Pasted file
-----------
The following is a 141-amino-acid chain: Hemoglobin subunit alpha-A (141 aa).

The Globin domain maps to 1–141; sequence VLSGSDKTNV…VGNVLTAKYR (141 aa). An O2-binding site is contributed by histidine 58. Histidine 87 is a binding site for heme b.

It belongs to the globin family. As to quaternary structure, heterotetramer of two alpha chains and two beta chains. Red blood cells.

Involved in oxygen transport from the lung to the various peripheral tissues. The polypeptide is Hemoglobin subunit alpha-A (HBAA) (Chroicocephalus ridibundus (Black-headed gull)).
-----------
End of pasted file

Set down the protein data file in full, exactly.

The following is a 141-amino-acid chain: Hemoglobin subunit alpha-A (141 aa).

The Globin domain maps to 1–141; sequence VLSGSDKTNV…VGNVLTAKYR (141 aa). An O2-binding site is contributed by histidine 58. Histidine 87 is a binding site for heme b.

It belongs to the globin family. As to quaternary structure, heterotetramer of two alpha chains and two beta chains. Red blood cells.

Involved in oxygen transport from the lung to the various peripheral tissues. The polypeptide is Hemoglobin subunit alpha-A (HBAA) (Chroicocephalus ridibundus (Black-headed gull)).